By Jimmy Leas and Noura Erakat
The 344-36 House vote last week condemning the Goldstone Report, which encourages Israel and Hamas to conduct "credible" independent investigations of war crimes committed in Gaza, may help Israeli leaders avoid prosecution in the short-term. However, the House vote and the negative US votes at the UN will have long-term detrimental effects both on Israel and on the U.S.'s moral authority.
Consider that within the General Assembly, 110 nations endorsed the Report, while the U.S. was among the minority of 18 nations that voted against the endorsement. The Congressional vote will increase the likelihood of a worldwide campaign to push the UN General Assembly, the International Criminal Court, or other countries, under universal jurisdiction, to hold Israel to account for war crimes committed in Gaza.
Self-defense is of utmost concern because self-defense was a central element of Israel's ongoing argument for the war and is the heart of the U.S.'s rejection of Goldstone. Israeli officials have featured that claim in every forum leading up to Operation Cast Lead's pummeling strikes. It was Israel's justification in its letter to the UN Secretary General when Israeli State officials announced the war on December 27, 2008. It was the main theme of Netanyahu's recent speeches to the General Assembly and to the Knesset. It was the main theme of the most recent House Resolution. It will be the U.S.'s main reason to veto the forthcoming Security Council vote. The self-defense claim is not just a matter of public relations; it is essential. Absent self-defense, political and military officials in Israel are subject to charges that go beyond those in the Goldstone Report, including, but not limited to, the crime of war of aggression.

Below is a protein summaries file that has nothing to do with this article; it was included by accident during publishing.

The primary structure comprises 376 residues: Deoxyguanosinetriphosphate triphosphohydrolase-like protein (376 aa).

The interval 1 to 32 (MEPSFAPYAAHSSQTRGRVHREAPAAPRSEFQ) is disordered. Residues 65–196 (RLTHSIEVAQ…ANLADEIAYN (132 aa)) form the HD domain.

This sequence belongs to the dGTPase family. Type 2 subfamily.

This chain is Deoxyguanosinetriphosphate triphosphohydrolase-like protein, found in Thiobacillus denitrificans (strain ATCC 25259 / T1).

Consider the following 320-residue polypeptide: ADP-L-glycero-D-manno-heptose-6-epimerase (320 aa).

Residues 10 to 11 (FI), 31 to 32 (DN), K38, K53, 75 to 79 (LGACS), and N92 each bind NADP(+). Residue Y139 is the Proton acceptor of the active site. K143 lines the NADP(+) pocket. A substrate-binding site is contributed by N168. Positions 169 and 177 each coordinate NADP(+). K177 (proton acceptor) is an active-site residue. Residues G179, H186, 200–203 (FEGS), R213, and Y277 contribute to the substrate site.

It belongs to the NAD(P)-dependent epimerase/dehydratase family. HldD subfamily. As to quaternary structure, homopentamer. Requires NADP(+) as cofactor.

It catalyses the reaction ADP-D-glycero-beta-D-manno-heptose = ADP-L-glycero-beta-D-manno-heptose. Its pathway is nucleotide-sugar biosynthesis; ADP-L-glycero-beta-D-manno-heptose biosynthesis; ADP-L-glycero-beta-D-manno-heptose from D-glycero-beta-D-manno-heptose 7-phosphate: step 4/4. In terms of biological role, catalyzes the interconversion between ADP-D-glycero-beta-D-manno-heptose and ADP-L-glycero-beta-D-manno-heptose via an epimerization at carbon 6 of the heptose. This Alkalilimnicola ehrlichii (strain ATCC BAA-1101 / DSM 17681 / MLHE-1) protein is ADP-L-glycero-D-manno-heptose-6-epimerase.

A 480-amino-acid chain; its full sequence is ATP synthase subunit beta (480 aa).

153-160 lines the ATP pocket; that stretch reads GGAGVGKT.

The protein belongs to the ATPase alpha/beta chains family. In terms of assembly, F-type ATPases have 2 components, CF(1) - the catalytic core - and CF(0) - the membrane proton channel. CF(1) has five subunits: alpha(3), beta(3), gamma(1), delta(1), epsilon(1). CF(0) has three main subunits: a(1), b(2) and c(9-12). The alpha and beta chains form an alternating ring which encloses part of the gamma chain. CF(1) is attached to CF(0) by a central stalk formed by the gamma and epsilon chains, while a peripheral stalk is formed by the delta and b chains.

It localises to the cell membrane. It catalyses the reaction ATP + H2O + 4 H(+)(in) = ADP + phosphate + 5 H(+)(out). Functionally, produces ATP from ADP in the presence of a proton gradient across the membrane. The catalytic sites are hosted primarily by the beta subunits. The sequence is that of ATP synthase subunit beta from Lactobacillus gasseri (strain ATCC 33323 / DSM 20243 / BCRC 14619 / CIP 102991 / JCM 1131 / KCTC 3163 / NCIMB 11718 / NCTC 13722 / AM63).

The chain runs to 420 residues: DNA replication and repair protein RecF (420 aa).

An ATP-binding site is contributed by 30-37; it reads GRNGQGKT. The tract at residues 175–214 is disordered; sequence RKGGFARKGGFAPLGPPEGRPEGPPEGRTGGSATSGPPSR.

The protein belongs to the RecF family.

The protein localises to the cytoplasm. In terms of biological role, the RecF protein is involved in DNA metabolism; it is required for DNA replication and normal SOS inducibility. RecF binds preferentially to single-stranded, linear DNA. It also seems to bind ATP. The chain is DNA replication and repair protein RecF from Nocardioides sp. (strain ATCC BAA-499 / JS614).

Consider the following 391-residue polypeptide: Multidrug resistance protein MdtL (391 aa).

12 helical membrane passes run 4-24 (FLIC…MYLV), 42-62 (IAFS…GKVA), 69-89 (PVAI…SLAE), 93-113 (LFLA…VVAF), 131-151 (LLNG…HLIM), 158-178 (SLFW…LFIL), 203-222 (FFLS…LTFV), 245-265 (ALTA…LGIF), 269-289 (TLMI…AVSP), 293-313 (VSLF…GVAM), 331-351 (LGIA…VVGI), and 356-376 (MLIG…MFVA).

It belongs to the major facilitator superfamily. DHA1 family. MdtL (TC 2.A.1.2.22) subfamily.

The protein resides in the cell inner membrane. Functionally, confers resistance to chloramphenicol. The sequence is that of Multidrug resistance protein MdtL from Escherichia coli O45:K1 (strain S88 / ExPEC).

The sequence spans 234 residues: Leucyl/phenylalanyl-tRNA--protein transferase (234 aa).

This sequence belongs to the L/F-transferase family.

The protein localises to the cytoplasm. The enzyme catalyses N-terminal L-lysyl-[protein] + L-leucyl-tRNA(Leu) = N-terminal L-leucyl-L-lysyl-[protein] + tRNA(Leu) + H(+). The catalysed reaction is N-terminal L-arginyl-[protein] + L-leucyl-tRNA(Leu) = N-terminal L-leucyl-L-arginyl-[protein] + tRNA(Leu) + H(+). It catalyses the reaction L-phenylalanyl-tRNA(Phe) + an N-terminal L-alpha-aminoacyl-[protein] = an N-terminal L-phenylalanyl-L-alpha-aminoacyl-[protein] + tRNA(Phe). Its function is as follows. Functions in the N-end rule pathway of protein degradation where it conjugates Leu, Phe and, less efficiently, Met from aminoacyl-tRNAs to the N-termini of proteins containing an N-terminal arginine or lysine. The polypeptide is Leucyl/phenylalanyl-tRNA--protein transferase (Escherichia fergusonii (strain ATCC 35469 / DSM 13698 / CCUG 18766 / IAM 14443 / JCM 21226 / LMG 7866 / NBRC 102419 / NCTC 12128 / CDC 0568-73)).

However, the self-defense claim propagated by Israeli and U.S. politicians since the initiation of Operation Cast Lead is inconsistent with both the facts and the law. Within weeks of entering into the Egyptian-brokered ceasefire agreement, Hamas rocket fire had come to a halt. According to the Israeli Ministry of Foreign Affairs, the ceasefire was so successful that it brought "normal life and "calm" back to Israeli towns near Gaza. In an article posted on July 27, 2008, the Israeli Ministry of Foreign Affairs even lauds Hamas, stating:
Publicly, Hamas leaders have stated time and again that the lull is a Palestinian national interest. On several occasions, Hamas members have arrested Fatah operatives who were involved in firing at Israel and confiscated their arms.
Calm prevailed for four months until Israeli forces broke the ceasefire agreement on November 4, 2008. While the world's gaze turned to one of the U.S.'s most historic elections that day, Israel launched an armed incursion into Gaza, accompanied by aerial bombing, killing six Hamas members and catapulting the region into a renewed wave of violent hostilities. Hamas rocket fire immediately followed the Israeli attack. Two weeks later Israel's largest circulation paper quoted Israeli Defense Minister Ehud Barak admitting that "the recent waves of rocket attacks are a result of our operations, which have resulted in the killing of twenty Hamas gunmen." Barak's admission, consistent with the fact that Israel broke the ceasefire, makes Israel's self-defense claim baseless.